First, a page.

The “Behind the Scenes” Gang
Yesterday I spent my day with some of the people who keep Fonkoze executing on its plans, day-in and day-out, often far behind the scenes. In the Port-au-Prince branch office, which has limited lending activities (only two credit agents) but extensive remittance transfer/payment and savings programs (and as a result the highest number of tellers of any Fonkoze branch), I met with the two zonal managers who together oversee all 45 branches nationwide. One of the two, Myriam Narcisse, is an impressive woman by any standard. She previously ran Fonkoze’s adult education program nationally, speaks English fluently despite never studying abroad (she credits her high school teachers for this skill), and has a soft-spoken directness about her that makes conversation a pleasure. The other zonal manager, Marlise Voltaire, is much less comfortable in English so Myriam translated for her.
Here is a photo of the two zonal managers and my wife Emily who was with me here in Haiti through yesterday afternoon:
The two women share a small office that belies their influence over the organization’s ability to execute. We explored many topics, including Myriam’s true love – the adult education or “literacy” program. She described how better educated center members are given a five-day intensive course that prepares them to deliver four month modules on basic literacy, intermediate literacy, business development, sexual and reproductive health and other topics (there are six and soon to be seven modules in all). She sees the benefits of this program, which costs $25 per client per module to deliver, as a mixture of skills development, empowerment and facilitated knowledge sharing amongst the clients themselves. Like most Fonkoze staff, she deflects credit and attention to others – in the case of the adult ed program, mainly to Steve Werlin.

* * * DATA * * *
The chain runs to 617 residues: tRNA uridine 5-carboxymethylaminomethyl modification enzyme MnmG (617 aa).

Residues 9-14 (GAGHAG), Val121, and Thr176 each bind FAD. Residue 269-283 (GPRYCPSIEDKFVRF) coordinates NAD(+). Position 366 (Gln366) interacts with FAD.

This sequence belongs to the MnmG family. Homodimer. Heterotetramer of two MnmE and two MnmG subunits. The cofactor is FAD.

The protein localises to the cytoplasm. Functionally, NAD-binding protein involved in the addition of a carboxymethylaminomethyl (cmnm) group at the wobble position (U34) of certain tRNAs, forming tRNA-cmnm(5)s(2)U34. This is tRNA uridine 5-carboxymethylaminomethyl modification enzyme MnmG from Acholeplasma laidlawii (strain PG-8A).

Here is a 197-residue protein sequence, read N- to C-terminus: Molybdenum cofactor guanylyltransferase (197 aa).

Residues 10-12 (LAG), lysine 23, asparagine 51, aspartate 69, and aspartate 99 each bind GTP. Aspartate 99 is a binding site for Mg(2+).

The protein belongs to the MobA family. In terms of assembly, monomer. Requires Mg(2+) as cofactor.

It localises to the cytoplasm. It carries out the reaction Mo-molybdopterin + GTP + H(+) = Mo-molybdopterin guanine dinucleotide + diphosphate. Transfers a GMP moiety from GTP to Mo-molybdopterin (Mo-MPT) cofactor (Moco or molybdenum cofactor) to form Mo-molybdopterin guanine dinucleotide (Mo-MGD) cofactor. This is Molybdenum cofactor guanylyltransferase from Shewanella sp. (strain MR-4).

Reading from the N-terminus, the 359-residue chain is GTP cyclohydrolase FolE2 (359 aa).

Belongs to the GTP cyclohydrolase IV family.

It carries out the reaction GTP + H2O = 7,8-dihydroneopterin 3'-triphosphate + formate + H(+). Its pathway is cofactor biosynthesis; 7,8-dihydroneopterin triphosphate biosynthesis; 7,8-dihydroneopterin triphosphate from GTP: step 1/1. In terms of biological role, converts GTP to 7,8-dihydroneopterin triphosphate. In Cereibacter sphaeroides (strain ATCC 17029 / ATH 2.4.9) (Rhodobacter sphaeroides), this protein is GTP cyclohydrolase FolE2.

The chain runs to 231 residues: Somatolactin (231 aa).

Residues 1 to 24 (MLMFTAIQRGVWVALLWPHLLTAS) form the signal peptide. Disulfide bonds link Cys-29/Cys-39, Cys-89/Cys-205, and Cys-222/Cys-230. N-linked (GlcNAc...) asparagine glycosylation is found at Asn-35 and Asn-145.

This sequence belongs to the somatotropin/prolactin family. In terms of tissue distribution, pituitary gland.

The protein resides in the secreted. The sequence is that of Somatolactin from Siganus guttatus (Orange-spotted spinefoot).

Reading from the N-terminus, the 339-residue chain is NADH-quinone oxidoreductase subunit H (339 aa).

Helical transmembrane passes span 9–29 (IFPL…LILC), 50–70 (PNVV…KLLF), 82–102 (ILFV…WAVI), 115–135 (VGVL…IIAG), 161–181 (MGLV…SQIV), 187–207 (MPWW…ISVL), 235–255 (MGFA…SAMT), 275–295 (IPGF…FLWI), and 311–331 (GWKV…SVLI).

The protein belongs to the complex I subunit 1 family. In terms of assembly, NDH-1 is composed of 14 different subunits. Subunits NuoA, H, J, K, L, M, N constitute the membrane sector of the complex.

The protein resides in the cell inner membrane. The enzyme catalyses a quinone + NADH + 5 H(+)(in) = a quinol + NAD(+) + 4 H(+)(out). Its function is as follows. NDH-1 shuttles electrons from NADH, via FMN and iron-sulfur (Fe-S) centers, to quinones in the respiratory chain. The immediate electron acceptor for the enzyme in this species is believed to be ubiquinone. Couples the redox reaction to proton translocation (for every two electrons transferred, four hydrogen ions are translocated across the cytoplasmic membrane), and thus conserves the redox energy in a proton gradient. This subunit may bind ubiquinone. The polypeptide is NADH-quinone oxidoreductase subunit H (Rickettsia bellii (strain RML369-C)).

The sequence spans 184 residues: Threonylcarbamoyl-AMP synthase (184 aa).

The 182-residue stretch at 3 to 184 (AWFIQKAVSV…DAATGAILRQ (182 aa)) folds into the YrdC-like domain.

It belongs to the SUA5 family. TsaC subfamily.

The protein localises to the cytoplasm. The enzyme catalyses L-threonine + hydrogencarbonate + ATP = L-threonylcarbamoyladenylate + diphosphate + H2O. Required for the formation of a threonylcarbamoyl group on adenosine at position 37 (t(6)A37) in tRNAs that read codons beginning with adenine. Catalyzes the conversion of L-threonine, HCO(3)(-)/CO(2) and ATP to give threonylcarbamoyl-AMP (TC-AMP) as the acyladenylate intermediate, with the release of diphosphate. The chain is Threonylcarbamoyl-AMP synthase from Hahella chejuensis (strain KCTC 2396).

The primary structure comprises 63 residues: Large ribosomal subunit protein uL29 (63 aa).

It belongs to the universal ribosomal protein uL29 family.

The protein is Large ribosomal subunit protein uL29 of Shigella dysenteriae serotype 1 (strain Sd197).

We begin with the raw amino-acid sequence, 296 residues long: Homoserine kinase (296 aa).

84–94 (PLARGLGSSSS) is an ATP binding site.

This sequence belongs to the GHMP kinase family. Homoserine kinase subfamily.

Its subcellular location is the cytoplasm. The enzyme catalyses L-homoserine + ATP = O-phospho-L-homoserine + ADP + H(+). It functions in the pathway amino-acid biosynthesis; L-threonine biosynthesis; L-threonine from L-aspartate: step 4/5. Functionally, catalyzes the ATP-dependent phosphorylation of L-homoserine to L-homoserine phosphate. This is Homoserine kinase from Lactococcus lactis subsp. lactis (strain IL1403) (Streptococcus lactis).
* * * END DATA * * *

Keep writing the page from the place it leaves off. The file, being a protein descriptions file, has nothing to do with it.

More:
Here she talks for 65 seconds about Fonkoze’s literacy program.
Later in the day I met with Jean Alexandre Hector. One of the first ten employees of Fonkoze, today he is the problem-solver/negotiator in chief (his official title is “Charge de Mission”). He is the person the organization calls on to sort out the stickiest issues with vendors, street gangs, competitors, you name it! Everything about him screams, “Execution!” As in, getting things done. With the help of a translator who helped Alexandre overcome his modesty, he explained how Fonkoze was able to successfully implement a contract to deliver “cash for work” payments to laborers inside the notorious and (particularly at the time) lawless slum Cite Soleil in 2006.
How did he do it? He didn’t adopt the strategy of the UN or large aid donors (i.e., going in with a show of force to intimidate the gangs). Rather, he spoke to them, one by one, explaining why they were going to do this and how it would help the people to deliver their money to their doorsteps, without fraud or corruption that reduced their payments (and purchasing power). Within a few weeks, Fonkoze’s staff was entering Cite Soleil with bags of money (usually thousands of dollars in all), distributing them to people who had earned them doing public works, and leaving without a hitch.
I am not sure where Myriam, Marlise and Alexandre will fit in to my book, but they are clearly essential to the forward movement of Fonkoze, especially in this era of rapid growth and diversification. The organization’s ability to deliver on its promises to clients and external stakeholders rests in large measure on the shoulders of a handful of people, including these three. It is more clear than ever that this is not a “one man” or “one woman” show! Which makes telling its story more complex, interesting and challenging…